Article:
• in relation to planning and engagement, the Act has led to an increased focus on policy development, risk assessment and monitoring of modern slavery. However, less than 50% of the respondents to the survey have been able to move to taking more definitive action to address their identified risks;
  • in terms of data collection and measurement - information about supply chains and supply chain risk is currently collected in an ad hoc way;
  • most companies have yet to put in place mitigation and remedial action plans related to modern slavery.

Brave businesses

77% of companies participating in recent research by the Ethical Trading Initiative and Hult International Business School think there is a likelihood of modern slavery occurring in their supply chains, as reported in "Corporate leadership on modern slavery". The research was carried out amongst 71 prominent brands and retailers perceived as leaders regarding ethical trade and tackling modern slavery.

Apart from the indication of the scale of the issue, this shows a shift in business behaviour. Only a few years ago many companies would not speak about modern slavery, let alone about it occurring in their supply chains. Now, more and more companies are brave enough to have the conversation. The report gives insight into how they have turned the conversations into actions.

Quintin Lake, co-author of the report and Research Fellow at the Ashridge Centre for Business and Sustainability at Hult International Business School said, "We wanted to know what 'good' looks like for companies seeking to address modern slavery, to help those who are just starting to look at the issues to make faster progress. Though there is much more work to do, it is encouraging to see the steps leading businesses are taking."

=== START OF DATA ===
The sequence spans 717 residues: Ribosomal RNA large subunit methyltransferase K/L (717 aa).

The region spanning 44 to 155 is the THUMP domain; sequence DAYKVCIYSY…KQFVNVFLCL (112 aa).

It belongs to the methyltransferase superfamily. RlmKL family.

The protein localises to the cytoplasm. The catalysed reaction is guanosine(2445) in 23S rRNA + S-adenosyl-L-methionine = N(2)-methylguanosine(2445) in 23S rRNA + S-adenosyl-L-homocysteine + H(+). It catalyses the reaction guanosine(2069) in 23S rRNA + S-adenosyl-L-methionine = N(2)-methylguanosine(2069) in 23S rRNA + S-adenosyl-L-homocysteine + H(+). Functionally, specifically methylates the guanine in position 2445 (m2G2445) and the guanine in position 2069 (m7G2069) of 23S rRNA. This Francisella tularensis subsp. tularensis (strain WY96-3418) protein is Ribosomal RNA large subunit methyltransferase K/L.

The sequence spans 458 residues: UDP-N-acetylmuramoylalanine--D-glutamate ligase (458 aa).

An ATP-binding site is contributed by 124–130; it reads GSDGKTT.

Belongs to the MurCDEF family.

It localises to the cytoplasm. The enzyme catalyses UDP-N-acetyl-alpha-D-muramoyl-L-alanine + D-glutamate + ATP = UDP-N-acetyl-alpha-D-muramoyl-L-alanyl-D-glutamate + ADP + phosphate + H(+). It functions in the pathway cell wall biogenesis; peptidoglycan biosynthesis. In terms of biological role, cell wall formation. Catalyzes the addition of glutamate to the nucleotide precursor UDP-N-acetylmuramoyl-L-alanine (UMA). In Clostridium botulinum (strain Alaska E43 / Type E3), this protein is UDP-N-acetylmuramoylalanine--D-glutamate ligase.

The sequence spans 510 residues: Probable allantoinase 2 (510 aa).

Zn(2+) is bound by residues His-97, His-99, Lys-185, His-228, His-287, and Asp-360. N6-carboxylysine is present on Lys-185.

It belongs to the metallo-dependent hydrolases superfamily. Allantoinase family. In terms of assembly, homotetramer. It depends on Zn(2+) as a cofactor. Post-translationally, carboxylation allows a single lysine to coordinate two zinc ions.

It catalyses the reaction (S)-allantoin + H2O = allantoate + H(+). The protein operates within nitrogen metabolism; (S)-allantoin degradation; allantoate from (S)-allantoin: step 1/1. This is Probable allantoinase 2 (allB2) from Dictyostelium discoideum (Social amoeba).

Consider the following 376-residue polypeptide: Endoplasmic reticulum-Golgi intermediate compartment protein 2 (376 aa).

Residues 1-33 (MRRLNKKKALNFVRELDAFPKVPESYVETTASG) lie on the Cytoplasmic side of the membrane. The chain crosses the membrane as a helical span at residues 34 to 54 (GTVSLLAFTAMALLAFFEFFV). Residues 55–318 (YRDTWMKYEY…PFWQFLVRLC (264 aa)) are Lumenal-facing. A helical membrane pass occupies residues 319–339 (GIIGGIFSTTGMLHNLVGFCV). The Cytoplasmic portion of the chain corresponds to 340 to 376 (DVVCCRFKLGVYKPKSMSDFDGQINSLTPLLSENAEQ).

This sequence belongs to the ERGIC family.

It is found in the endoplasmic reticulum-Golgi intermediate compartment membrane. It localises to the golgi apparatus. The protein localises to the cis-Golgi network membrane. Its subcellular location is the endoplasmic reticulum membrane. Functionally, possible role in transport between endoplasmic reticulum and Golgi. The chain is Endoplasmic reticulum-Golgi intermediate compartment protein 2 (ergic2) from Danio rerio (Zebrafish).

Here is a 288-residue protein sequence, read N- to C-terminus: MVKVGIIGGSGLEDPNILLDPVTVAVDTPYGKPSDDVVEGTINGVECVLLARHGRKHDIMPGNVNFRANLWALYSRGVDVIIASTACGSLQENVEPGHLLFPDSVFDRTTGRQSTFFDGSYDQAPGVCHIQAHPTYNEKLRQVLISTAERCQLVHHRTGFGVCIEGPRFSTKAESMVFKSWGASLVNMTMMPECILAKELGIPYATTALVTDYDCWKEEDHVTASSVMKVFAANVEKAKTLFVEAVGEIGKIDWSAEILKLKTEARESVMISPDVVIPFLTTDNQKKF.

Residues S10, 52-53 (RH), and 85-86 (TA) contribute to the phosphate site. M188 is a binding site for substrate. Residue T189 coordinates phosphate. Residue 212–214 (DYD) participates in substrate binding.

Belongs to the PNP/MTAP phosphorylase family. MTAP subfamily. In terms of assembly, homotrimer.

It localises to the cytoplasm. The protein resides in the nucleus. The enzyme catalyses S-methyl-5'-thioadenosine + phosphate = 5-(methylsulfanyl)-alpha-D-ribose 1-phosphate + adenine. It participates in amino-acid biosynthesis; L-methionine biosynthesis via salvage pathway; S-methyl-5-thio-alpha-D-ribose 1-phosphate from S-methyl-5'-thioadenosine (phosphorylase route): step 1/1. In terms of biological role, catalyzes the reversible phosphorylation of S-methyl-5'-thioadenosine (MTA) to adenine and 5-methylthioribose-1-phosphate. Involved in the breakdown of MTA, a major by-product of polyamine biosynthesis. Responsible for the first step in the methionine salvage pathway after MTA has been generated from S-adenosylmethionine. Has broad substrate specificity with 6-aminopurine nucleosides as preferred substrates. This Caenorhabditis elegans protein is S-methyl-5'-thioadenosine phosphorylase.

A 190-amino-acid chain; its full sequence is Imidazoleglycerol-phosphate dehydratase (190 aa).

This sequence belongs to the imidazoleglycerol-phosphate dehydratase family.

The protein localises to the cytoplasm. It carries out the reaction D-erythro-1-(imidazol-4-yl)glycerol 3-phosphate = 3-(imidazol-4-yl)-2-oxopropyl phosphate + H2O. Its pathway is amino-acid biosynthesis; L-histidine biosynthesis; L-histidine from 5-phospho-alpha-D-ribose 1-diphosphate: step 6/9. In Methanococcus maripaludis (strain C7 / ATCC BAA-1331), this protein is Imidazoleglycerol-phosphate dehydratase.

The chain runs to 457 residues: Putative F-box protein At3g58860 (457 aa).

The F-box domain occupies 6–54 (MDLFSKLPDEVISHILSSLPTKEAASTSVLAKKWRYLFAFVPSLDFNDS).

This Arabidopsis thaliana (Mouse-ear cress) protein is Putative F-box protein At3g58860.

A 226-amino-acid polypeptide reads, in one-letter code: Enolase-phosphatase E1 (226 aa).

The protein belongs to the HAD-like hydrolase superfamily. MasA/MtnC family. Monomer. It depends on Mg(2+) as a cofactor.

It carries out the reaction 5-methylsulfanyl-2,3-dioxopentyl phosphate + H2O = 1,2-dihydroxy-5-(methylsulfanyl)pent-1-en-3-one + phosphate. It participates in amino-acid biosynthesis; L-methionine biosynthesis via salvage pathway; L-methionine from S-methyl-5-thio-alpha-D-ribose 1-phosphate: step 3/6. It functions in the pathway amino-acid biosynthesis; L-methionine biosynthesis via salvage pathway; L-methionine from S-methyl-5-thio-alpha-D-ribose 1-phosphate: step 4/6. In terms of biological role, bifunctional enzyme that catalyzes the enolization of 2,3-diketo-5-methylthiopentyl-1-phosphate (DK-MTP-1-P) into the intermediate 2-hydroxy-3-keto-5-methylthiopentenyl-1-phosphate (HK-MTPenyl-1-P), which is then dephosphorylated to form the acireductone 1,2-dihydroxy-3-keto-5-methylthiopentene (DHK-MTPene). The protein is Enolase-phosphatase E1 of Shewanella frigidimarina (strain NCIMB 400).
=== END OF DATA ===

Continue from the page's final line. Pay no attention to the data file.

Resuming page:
The fact that three reports were published by a range of stakeholders including an academic institution, an alliance of companies, trade unions and voluntary organisations, consultancy businesses and a non-profit organisation following the first UK Modern Slavery Act anniversary, analysing company's efforts with regard to tackling modern slavery, shows that business' performance is the public eye.

It makes it clear that the Modern Slavery Act has already made a real impact. But also, that the Modern Slavery Act is a tool in the box; change won't come from writing statements but from the robust action plans which should be behind the statements.

Construction Industry

Construction is one of the industries identified as high-risk for modern slavery. Read our report "Hidden in Plain Site" about the challenges throughout the sector and its material supply chains and the role of governments, businesses, the media and other stakeholders in providing solutions.

A recent sample survey by the Supply Chain Sustainability School of its 14,000 construction industry members found that approximately 75% of respondents know what the Modern Slavery Act covers and how it affects their organisation. However, 51% of the respondents would not know what action to take if modern slavery was encountered in their business or supply chain.

Marshalls participated in the research for "Corporate Leadership on Modern Slavery" for which the researchers invited companies based on their reputation as leaders on ethical trade or companies that have been public about their commitment to address modern slavery. Their modern slavery statement gives insight into the steps the company is taking and is an example of good practice.

Steps you can take right now:

  • Watch our video on meeting the UK Modern Slavery Act obligations.
  • Read more about the risks of modern slavery in the construction industry.
  • Explore Lexis Diligence, a solution for due diligence of suppliers and production chains which provides access to millions of public and private company profiles, in-depth country risk analysis reports, biographical sources, plus other open sources such as global, national and regional newspapers to blogs.